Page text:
A new study in the Journal of Applied Psychology shows that, in many cases, crying or showing other signs of sadness gives you leverage in business negotiations.
By setting up a series of experimental negotiations between more than 200 graduates from a French university, Shirli Kopelman and her team at the University of Michigan found that the person expressing greater sadness tended to get their way more often.
Beyond crying, actions that did the trick included looking down, looking gloomy and a using words indicative of sadness.
However, it only really works if you're in a fairly vulnerable position – crying in front of people you manage is unlikely to give you any kind of boost. "We find, for example, that sadness influenced concessions when the person expressing genuine sadness was perceived to have low power," the authors said.
So if you seem powerless and in need to something, a neutral negotiator is more likely to feel social responsibility to help you out.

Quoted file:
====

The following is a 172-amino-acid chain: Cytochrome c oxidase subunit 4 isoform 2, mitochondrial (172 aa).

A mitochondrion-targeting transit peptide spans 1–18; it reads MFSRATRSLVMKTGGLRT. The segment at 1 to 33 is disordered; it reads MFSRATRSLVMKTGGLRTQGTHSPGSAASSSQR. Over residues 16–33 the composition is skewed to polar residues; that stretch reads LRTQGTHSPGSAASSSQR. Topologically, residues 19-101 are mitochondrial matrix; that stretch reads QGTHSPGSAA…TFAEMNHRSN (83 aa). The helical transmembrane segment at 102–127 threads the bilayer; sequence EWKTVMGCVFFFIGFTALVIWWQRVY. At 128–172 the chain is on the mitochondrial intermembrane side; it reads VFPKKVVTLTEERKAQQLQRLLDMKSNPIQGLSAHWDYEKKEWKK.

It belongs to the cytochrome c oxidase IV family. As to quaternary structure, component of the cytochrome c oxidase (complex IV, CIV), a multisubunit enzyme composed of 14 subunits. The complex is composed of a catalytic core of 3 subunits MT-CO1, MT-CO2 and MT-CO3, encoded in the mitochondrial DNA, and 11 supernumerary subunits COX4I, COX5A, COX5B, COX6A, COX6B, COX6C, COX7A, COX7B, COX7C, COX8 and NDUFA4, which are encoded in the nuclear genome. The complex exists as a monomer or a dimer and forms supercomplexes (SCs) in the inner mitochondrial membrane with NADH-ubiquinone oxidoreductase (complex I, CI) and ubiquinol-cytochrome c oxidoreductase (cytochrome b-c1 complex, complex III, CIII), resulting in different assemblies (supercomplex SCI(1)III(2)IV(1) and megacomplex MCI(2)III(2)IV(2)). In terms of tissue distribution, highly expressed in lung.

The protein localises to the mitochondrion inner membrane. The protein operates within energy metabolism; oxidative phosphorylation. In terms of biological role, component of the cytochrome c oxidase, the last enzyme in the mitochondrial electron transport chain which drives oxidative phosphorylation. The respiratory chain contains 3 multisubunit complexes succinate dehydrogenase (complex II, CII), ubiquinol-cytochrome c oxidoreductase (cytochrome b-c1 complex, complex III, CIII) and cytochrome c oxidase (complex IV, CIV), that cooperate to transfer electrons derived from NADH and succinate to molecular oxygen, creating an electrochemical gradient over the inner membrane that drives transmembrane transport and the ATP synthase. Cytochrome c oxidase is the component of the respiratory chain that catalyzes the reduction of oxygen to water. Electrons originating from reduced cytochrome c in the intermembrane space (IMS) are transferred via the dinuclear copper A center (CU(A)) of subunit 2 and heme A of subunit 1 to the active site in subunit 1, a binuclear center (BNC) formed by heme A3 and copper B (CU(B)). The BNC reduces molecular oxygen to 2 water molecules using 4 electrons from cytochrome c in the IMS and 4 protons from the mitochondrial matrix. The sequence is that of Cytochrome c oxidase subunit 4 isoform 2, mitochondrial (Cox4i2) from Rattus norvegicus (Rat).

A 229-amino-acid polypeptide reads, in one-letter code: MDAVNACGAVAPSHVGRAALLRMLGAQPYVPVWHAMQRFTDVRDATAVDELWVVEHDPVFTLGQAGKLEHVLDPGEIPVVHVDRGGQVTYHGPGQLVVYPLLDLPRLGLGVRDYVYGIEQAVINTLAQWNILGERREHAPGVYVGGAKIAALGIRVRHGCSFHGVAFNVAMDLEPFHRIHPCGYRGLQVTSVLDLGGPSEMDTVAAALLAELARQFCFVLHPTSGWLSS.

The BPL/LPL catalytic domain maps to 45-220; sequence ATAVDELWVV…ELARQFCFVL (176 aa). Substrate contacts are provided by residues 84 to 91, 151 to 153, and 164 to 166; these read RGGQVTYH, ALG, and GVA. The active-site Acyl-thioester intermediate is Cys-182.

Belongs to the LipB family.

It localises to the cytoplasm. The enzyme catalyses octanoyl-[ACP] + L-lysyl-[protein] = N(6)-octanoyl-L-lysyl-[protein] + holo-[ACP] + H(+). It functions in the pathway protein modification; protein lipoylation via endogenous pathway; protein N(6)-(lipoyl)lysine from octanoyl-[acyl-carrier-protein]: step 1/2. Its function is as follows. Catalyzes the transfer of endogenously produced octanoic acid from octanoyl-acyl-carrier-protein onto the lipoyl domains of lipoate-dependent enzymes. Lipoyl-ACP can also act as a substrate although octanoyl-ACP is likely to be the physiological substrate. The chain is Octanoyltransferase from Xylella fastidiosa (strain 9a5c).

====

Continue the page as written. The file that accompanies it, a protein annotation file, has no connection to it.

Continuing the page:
But even among those who are most vulnerable, it's not always helpful to show emotion – it completely depends on the circumstances, according to Kopelman. So in this experiment, where discussions were around developing, manufacturing and marketing new medicines, expressing sadness helped. In other situations, such as a job interview, it is likely to cause nothing but harm.
"It’s important to consider the broader context and whether expressing an emotion you feel would be considered appropriate," Kopelman said.
For example, expressing sadness may or may not be appropriate during a job interview. If culturally and socially appropriate in a specific negotiation, it is then important to understand how expressing an emotion may influence the conversation.